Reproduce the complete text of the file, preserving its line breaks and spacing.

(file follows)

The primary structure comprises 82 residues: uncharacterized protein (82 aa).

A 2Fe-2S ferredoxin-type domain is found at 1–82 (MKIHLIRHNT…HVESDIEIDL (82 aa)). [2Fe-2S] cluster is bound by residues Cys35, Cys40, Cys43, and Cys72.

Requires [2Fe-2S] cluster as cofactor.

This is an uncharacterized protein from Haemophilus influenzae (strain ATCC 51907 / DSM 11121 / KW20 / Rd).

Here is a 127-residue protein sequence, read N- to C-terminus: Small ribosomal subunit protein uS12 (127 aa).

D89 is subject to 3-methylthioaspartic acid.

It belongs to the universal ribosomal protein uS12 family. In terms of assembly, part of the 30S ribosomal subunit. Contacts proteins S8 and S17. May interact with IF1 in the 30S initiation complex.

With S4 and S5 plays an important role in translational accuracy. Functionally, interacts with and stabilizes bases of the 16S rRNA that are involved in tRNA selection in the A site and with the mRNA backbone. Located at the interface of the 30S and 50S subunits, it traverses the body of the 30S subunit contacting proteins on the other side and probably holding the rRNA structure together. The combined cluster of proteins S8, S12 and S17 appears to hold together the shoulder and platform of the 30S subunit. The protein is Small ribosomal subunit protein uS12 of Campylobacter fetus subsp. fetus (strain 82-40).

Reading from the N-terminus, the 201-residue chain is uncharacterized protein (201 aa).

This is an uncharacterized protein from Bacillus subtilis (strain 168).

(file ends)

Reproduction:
The primary structure comprises 82 residues: uncharacterized protein (82 aa).

A 2Fe-2S ferredoxin-type domain is found at 1–82 (MKIHLIRHNT…HVESDIEIDL (82 aa)). [2Fe-2S] cluster is bound by residues Cys35, Cys40, Cys43, and Cys72.

Requires [2Fe-2S] cluster as cofactor.

This is an uncharacterized protein from Haemophilus influenzae (strain ATCC 51907 / DSM 11121 / KW20 / Rd).

Here is a 127-residue protein sequence, read N- to C-terminus: Small ribosomal subunit protein uS12 (127 aa).

D89 is subject to 3-methylthioaspartic acid.

It belongs to the universal ribosomal protein uS12 family. In terms of assembly, part of the 30S ribosomal subunit. Contacts proteins S8 and S17. May interact with IF1 in the 30S initiation complex.

With S4 and S5 plays an important role in translational accuracy. Functionally, interacts with and stabilizes bases of the 16S rRNA that are involved in tRNA selection in the A site and with the mRNA backbone. Located at the interface of the 30S and 50S subunits, it traverses the body of the 30S subunit contacting proteins on the other side and probably holding the rRNA structure together. The combined cluster of proteins S8, S12 and S17 appears to hold together the shoulder and platform of the 30S subunit. The protein is Small ribosomal subunit protein uS12 of Campylobacter fetus subsp. fetus (strain 82-40).

Reading from the N-terminus, the 201-residue chain is uncharacterized protein (201 aa).

This is an uncharacterized protein from Bacillus subtilis (strain 168).